Braising is a cooking process where you sear the meat, or brown it in fat, them cook it on low heat in liquid. The best choices for braising are a crock pot or a pressure cooker. You also can buy an enameled pot or pan that will work well for this, as well.
Whether you choose to braise your meat in the oven or on your stove top, we think you will be really pleased with the outcome. Braising is a very effective method to cook meats that are cheaper or tougher. It is a great way to end up with a piece of meat that is both flavorful and tender. Keep in mind that there are other good reasons to braise your meat other than to save money.
After you have seared your meat, most of the cooking time that remains does not require a lot of your attention. That is, until you need to prepare the sauce or gravy. Once you have reduced the heat, you can do other cooking or move on to other chores. Braising is also a smart choice when you have guests. It does not require every moment of your attention, so you can focus on your guests.
Braising gives you a wonderful-tasting piece of meat with a tasty broth or sauce. There is not much clean up needed, because you basically have used just one pot. And you can reheat the leftover meat or even freeze it. So you can use your braised meat for more than one meal.
Some of the most popular cuts of meat for braising are:
Osso buco (from Milan, Italy: veal shanks braised with veggies, broth, and white wine)
Just about any meat can be braised, as can fish or vegetables. You can do as much or as little as you like as far as seasoning.
How Braising Works
How does this cooking process make tough meat so tender and tasty? It is accomplished by doing the cooking of the meat slowly, in liquid, and covered over low heat for several hours. This long process helps to break down the tougher tissue in the meat into collagen. Through the longer cooking process, the moisture and heat trapped inside the pot allows the collagen to break down further into gelatin. The heat also causes the muscle fibers in the meat to coil and contract.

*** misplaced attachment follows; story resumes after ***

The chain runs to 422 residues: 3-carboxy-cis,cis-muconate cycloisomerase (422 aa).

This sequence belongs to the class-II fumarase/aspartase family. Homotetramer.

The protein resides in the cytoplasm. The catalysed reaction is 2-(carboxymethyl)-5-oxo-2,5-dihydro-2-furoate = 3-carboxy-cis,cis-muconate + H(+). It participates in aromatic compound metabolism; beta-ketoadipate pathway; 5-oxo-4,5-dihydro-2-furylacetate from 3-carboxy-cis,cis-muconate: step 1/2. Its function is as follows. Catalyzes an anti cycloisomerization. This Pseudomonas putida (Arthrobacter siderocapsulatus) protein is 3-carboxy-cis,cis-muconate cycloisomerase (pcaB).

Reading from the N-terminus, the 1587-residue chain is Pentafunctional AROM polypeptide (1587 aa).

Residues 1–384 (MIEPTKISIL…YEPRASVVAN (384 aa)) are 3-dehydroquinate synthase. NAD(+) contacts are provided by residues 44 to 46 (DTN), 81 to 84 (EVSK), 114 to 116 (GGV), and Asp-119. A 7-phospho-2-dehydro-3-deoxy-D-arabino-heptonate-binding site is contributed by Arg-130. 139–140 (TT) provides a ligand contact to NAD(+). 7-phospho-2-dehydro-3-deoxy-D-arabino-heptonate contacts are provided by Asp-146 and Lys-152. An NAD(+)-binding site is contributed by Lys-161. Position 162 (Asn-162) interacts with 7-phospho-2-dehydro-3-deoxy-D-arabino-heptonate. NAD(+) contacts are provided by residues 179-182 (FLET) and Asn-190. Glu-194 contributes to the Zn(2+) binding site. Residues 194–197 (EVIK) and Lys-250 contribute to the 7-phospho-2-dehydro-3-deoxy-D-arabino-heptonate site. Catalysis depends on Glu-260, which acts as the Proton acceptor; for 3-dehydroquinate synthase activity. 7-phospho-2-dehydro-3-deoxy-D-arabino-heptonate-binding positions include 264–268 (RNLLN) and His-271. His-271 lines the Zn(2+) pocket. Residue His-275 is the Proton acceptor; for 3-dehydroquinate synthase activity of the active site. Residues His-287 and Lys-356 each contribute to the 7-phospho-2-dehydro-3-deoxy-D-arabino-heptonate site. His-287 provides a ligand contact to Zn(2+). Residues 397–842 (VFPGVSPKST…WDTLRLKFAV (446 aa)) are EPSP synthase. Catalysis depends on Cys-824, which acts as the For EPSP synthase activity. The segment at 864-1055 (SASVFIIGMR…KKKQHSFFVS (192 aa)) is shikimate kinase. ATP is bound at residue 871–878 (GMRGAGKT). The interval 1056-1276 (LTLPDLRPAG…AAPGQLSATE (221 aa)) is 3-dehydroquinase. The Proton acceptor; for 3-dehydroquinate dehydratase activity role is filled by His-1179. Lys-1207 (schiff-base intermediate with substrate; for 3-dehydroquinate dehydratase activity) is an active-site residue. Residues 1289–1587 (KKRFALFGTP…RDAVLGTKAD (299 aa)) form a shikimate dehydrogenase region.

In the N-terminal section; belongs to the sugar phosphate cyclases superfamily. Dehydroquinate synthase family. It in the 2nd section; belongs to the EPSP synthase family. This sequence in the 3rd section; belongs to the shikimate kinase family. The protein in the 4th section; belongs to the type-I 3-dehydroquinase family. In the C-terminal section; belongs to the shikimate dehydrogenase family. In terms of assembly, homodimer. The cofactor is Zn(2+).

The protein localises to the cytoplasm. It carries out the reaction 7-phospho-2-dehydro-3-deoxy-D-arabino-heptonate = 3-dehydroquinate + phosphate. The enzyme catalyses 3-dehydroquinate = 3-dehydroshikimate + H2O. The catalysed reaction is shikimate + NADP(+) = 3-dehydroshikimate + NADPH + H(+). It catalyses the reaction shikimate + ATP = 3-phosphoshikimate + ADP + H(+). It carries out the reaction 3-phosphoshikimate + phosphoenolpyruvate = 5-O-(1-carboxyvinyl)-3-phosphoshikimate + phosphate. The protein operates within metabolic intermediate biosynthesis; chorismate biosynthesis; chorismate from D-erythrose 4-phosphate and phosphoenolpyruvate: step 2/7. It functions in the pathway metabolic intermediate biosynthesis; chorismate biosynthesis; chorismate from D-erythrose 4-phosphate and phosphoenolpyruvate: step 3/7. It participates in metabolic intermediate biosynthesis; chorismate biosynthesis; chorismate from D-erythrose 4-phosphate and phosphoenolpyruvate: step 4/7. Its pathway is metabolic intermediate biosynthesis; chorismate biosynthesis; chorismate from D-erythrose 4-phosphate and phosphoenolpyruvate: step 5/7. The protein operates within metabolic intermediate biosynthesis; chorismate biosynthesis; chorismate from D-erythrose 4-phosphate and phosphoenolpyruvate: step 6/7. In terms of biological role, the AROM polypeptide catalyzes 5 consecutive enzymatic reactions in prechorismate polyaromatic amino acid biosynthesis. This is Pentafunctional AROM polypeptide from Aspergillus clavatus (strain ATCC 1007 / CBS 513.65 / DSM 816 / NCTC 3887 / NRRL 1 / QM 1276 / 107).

Over several hours, these muscle fibers tend to lose their moisture and the meat actually starts to become dry. However, over several hours, these fibers again relax and begin to draw in the fat and gelatin that has been melted down. And the braising also breaks down the cellulose in the vegetables. In the end, everything in your braising pot ends up very moist and tender.
Types of Meat Best for Braising
You want to utilize the tougher and cheaper cuts of beef that tend to come from the more exercised muscles of the cow. These less expensive cuts have more connective tissue in them to be broken down during the braising. You should never braise a lean cut of beef from the loin. The meat is tender already, and has very little fat to be broken down.
Some of the best cuts for braising are:
Top blade roast
Seven bone roast
If you want to braise chicken, we think the legs and thighs are what you should focus on. Do not bother braising boneless chicken breasts. These are better for grilling or sautéing. For fish, consider using larger, firmer species, such as swordfish or shark.